Sign in to follow this  

available memory for memory leaks detection

This topic is 4514 days old which is more than the 365 day threshold we allow for new replies. Please post a new topic.

If you intended to correct an error in the post then please contact us.

Recommended Posts

I had this nice idea to detect memory leaks: 1) at the begining of the program first thing i do is log how much memory is available. 2) at the end of the program (after all the memory has been released) i check again how much memory is available and compare it. If there is less memory than before a memory leak is detected. i wasnt sure if this will work (since maybe other processes can take memory and maybe heap memory can change), but unfortunatly i wasnt able to test it since i couldnt find a "memoryAvailable" function. seemed to me like it should be part of the language (like malloc and free) but i will settle for a WIN32 API function, yet all my googling came to dead end. (i will even be thankful for a linux function, even though i code for windows) anyone knows if the above memory leaks detection can work? and anyone knows if a "memoryAvailable" function exists? (and if so, where can i find it?) thanks in advance, Iftah.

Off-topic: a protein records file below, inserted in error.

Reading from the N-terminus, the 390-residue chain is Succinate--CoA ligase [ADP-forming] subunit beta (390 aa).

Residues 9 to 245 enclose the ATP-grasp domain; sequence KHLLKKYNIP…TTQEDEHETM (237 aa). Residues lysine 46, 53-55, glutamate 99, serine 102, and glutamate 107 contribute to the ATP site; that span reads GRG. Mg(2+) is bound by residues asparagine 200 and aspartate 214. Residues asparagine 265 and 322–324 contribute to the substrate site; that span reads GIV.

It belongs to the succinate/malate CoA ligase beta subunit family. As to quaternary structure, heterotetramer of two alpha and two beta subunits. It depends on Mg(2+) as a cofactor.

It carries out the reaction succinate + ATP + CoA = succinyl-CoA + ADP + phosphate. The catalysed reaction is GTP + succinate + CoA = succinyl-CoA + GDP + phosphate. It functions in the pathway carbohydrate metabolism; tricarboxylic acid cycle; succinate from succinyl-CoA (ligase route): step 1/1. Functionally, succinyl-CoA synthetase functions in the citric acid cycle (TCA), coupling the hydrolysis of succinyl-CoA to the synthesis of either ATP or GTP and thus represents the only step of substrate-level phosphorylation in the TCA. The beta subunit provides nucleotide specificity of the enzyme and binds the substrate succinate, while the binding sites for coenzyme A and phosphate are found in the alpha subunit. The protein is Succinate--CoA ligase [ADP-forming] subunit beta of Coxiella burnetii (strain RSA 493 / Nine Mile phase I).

Share this post


Link to post
Share on other sites
it wouldn't be reliable at all since background processes could allocate memory to, and finding the total amount of 'available' memory is a bit hard on modern OS's because of how the memory substem (including virtual memory) works.

For a really crude check in C++ you could simply instrument global operator new and delete to keep track of how much memory was allocated and freed.

Else there's debug heap functions in the Win32 API and [google] can bring up some nice memory manager for you to.

Share this post


Link to post
Share on other sites
Type "perfmon" into the run prompt on xp. That is the tool you want to use to monitor for memory leaks. Select 'Add counters', and 'processes', and select your process and 'virtual bytes', 'private bytes', 'handle count' etc...

Otherwise there's Paul Nettle's memory manager.

Share this post


Link to post
Share on other sites

This topic is 4514 days old which is more than the 365 day threshold we allow for new replies. Please post a new topic.

If you intended to correct an error in the post then please contact us.

Create an account or sign in to comment

You need to be a member in order to leave a comment

Create an account

Sign up for a new account in our community. It's easy!

Register a new account

Sign in

Already have an account? Sign in here.

Sign In Now

Sign in to follow this